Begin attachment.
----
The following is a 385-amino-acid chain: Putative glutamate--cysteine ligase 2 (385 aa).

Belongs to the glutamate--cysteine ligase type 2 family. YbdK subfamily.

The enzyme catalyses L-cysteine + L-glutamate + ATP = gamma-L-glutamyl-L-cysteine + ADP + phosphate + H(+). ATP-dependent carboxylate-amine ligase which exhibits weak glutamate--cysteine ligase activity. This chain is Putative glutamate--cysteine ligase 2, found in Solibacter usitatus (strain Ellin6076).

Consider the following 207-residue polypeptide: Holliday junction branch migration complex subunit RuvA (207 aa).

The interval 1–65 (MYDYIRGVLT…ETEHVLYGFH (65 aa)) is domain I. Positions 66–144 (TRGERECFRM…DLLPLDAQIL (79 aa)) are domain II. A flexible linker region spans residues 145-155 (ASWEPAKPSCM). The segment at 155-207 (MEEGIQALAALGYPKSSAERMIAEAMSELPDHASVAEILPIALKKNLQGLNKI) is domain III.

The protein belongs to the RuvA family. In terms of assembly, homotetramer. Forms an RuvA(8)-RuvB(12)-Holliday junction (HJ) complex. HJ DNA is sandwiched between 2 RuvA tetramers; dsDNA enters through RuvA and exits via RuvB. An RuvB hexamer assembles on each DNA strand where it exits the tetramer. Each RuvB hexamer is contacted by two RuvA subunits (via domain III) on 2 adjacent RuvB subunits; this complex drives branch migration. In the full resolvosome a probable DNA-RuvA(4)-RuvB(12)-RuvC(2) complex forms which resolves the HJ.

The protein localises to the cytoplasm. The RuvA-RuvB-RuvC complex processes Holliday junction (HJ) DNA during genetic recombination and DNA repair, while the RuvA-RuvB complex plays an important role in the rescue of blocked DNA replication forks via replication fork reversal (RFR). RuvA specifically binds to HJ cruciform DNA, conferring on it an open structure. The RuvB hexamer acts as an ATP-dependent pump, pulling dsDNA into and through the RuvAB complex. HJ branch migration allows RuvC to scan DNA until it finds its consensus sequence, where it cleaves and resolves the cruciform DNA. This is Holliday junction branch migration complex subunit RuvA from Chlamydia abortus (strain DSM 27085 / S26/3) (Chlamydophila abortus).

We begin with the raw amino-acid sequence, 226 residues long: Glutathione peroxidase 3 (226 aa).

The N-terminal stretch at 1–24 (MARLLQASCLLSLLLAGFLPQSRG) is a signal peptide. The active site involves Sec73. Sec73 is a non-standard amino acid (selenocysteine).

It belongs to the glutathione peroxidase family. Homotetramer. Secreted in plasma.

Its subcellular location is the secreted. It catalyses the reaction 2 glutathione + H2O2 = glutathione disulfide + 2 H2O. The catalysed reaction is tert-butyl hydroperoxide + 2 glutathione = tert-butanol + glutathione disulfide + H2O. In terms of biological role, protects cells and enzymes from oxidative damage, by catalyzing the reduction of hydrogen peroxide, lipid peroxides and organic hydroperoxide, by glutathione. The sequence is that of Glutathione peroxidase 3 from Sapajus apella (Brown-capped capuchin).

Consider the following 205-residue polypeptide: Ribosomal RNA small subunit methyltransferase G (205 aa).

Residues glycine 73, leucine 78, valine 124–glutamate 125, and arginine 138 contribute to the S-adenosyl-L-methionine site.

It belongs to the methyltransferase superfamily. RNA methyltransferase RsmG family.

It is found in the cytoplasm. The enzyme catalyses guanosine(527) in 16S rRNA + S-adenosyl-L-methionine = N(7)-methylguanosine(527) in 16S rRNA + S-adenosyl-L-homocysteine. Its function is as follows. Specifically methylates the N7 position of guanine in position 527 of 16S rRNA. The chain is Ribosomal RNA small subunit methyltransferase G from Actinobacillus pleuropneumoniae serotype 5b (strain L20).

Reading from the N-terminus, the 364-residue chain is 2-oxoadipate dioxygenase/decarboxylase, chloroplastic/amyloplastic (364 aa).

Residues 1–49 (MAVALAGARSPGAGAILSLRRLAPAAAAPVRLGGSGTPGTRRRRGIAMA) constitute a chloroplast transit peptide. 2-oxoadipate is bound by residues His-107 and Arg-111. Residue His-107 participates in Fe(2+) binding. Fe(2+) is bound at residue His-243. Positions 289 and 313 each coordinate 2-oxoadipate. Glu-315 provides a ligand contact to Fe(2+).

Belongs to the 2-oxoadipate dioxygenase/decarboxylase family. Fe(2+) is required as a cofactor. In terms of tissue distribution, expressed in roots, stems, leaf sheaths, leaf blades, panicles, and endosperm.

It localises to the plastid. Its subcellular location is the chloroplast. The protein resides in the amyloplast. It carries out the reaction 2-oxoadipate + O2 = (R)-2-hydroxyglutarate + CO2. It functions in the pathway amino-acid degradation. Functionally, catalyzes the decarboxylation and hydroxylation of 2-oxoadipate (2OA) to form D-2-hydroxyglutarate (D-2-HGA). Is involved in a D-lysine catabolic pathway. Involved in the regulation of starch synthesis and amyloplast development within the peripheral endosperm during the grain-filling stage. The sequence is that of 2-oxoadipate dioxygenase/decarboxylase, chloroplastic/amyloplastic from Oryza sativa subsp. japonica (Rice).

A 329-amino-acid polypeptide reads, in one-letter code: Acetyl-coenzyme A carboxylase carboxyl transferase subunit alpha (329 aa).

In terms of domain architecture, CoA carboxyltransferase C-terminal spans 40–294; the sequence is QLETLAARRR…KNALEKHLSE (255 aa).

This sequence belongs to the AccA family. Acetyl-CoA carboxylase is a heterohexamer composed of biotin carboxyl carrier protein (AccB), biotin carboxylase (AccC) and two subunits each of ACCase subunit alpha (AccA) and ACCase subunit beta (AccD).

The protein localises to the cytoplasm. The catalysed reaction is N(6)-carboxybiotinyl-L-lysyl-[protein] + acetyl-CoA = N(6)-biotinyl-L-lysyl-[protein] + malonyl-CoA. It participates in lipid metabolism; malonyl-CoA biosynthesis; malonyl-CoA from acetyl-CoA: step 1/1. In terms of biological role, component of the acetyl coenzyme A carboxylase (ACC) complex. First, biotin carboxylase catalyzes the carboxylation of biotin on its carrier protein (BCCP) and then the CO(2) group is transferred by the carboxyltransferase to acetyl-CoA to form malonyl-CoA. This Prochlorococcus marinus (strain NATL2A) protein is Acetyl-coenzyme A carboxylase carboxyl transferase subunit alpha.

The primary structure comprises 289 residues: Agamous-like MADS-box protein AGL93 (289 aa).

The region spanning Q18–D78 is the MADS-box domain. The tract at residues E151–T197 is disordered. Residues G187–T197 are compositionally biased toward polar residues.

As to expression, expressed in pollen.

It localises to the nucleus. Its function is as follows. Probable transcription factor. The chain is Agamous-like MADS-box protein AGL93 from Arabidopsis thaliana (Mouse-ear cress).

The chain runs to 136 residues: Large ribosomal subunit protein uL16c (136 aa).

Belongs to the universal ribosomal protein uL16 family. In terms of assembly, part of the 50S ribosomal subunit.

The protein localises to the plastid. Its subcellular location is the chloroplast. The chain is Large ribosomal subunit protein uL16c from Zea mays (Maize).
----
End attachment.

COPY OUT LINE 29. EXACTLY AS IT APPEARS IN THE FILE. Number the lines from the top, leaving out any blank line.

Belongs to the universal ribosomal protein uL16 family. In terms of assembly, part of the 50S ribosomal subunit.